LOWELL, Ind. – What started as a shocking way to raise money for breast cancer research has turned into a blessing for a local unemployed single mother of three fighting the disease.
A trio who stars in the YouTube channel "Simple Pickup" set out on Venice Beach and the streets of L.A. for their unconventional fundraising effort.
They pledged a $20 donation to the Breast Cancer Research Foundation for each person who agreed to be motorboated, which is when a person places his face in another person's cleavage and makes a vibrating sound.
"In order to get a lot of eyes on something, you have to make it shocking and controversial," said Jesse J., one of the faces of "Simple Pickup." "At the end of the day, millions of people viewed the video. I think the goal was met."
The motorboating, done with consent from women – and men – yielded $2,080 worth of pledges, which was sent to the foundation in October – Breast Cancer Awareness Month.
The foundation returned the money.
"We were extremely shocked," Jesse J. told The Times (http://bit.ly/1f9EfnK). "I couldn't even fathom the concept."
The amount grew to $7,000 because the three added $100 in donations for every 100,000 views of their motorboating video on YouTube.
The foundation said it appreciates all efforts to raise money to advance breast cancer research.
"However, we made the difficult decision to refund Simple Pickup's $2,080 donation out of respect for the sensitivities of the community we serve," the organization stated.
"Simple Pickup," which gives tips on how to attract women, turned to its followers for advice.
"We asked our fans what to do," said Jason R., another face of "Simple Pickup."
They suggested giving the money to a person in need.
"Simple Pickup" searched online and found a fundraising website http://www.indiegogo.com/projects/crystal-cody-breast-cancer-fundraiser for Crystal Cody, a 36-year-old Lowell woman fighting cancer. They called and talked to her about their fundraising but didn't say much more.
In the meantime, they worked with Cody's sister, Laci Myers, to arrange a surprise visit. Cody put the conversation in the back of her mind, until the three men and two more with video cameras walked into her front room two weeks before Thanksgiving.
They chose her to receive the $7,000 donation, along with a matching donation from an anonymous donor.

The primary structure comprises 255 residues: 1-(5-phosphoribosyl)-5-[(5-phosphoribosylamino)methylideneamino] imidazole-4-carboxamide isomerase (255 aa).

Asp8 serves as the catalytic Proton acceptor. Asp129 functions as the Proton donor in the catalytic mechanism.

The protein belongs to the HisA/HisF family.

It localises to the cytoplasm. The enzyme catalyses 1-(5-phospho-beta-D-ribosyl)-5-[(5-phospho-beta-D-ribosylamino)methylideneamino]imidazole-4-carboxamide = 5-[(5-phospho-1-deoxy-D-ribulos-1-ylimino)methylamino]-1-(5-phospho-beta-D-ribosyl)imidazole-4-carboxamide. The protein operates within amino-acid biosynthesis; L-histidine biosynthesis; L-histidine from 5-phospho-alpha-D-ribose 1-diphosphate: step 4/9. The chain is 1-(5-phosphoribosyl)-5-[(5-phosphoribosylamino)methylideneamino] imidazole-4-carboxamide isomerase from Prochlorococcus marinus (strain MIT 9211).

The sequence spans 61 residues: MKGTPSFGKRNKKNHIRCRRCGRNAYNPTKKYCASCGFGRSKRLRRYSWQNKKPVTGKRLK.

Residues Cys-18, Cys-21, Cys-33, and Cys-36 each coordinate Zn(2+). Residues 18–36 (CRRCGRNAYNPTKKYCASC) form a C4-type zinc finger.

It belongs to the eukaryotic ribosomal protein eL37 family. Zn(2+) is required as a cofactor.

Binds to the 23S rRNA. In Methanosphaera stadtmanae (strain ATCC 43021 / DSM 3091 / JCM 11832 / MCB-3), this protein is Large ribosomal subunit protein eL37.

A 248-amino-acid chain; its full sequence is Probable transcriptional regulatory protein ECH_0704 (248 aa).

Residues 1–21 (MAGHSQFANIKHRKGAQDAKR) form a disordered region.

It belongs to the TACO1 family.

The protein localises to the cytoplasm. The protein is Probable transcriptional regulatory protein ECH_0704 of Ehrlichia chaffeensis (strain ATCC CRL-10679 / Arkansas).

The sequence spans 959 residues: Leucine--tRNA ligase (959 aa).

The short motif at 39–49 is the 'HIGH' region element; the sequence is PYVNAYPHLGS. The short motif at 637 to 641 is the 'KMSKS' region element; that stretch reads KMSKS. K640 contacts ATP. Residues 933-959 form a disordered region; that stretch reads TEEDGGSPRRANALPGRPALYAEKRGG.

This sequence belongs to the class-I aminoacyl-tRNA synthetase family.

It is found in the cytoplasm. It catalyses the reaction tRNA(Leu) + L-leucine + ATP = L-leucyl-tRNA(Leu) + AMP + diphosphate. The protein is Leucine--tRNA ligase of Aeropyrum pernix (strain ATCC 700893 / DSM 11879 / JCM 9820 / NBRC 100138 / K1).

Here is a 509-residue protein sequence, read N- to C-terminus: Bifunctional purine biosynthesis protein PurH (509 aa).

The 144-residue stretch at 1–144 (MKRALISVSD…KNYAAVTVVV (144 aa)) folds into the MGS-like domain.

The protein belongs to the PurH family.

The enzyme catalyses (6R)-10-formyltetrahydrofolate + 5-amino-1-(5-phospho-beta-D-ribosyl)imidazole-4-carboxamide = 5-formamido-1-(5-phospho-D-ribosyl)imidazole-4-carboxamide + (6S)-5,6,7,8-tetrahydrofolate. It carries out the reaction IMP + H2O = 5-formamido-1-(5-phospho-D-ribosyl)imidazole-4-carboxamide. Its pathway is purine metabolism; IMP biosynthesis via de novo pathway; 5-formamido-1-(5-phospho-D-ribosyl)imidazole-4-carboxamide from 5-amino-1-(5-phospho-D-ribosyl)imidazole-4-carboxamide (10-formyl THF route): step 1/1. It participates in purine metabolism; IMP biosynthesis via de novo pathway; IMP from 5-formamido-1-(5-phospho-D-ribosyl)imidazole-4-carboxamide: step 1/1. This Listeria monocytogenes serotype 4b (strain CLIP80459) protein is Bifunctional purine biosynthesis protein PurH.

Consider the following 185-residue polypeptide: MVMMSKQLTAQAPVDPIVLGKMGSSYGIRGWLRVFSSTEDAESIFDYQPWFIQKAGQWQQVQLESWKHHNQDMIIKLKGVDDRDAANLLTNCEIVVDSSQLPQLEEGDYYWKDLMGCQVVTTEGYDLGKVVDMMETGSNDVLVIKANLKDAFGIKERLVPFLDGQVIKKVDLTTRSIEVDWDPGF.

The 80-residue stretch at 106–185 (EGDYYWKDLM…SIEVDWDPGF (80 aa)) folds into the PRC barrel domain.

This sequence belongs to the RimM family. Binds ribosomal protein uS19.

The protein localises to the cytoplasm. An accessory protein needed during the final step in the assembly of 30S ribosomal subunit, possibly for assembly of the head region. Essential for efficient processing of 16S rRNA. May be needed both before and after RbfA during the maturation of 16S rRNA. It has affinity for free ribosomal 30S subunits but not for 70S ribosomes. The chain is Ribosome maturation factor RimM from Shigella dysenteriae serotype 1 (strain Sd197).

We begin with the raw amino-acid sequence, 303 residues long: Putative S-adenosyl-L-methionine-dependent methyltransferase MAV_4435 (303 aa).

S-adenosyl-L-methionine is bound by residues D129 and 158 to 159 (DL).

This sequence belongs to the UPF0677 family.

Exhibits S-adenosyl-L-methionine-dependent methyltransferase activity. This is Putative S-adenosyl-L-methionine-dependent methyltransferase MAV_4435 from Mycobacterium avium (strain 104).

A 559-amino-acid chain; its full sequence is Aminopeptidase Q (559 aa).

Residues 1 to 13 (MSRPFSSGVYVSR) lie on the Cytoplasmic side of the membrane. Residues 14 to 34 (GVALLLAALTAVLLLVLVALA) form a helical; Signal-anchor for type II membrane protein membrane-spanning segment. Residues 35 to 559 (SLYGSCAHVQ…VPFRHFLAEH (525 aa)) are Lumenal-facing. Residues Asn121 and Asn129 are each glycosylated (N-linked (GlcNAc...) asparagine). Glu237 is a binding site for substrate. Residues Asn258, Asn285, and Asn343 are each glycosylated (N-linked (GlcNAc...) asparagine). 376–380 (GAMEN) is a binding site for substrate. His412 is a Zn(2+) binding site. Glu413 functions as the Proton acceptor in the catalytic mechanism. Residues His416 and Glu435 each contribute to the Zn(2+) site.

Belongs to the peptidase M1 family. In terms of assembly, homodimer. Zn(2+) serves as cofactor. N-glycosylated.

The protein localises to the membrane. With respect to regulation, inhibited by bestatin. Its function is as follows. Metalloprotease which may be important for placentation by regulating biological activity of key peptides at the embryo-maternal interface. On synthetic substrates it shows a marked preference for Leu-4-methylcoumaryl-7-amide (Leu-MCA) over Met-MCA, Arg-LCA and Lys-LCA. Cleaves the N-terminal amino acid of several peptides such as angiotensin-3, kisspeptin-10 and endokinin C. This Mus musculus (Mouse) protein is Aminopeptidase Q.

"That $14,000 is a huge help," she said.
Cody was disappointed the foundation had returned the money because every dollar toward research helps the greater good.
"We were very gratified to learn that 'Simple Pickup' kept their promise to donate all of the money they raised to Ms. Cody, and our heartfelt support also goes out to her and her family, as it does to all the women and men who have to endure this terrible disease," the foundation stated.
Cody, who attended Highland High School as a teen and later moved to Schererville before settling in Lowell, is thankful "Simple Pickup" chose her.
"I never thought they would pick me," Cody said. "There's a million stories like me."
As bad as her situation, there's always someone who has it worse off, she said.
"Simple Pickup" set up another fundraising website, which includes a video of its visit to Lowell, and it went viral.
A $7,000 goal was surpassed within days. As of 4:30 p.m. Wednesday, the amount raised was $14,411.
Cody was diagnosed with Stage 3 breast cancer in July 2009 and has since undergone 17 surgeries, a double mastectomy, hysterectomy, chemotherapy and radiation.
She quit her job as a gate clerk for Union Pacific in April when the cancer returned and had spread to her spine, ribs and sternum wall.
"I wanted to be around my kids all the time," she said. "I don't know if I have six months or six years. It's scary."
The Mayo Clinic in April told her she has about 3 1/2 years to live, but online support groups have given her hope, with other women living well beyond what doctors told them.
What pains her most is the depression. Its saps her of the person she used to be.
"I feel like I'm just trapped in this corner sometimes," she said.
Some days, she lies in bed and cannot get up. Or, she is so sick to her stomach, with only crackers and ginger ale sustaining her.
Motivation to stay strong comes from wanting to be there for her children, 13-year-old Paige Szulewski, 8-year-old Peyton Zientara and 7-year-old Cody Zientara.
Her children know to be extra mindful of their bodies as they grow older, as cancer has spread throughout their family tree.
When Cody was 17, she discovered a lump in her breast, but she was told it was fatty tissue. She encourages women to get checked, even if it seems scary.
"I really hope that Crystal can beat her cancer," Jason R. said. "When we were there, we were saying she was a really strong woman. I don't see her as the type to give up so easily."
This is an AP Member Exchange story shared by The Times.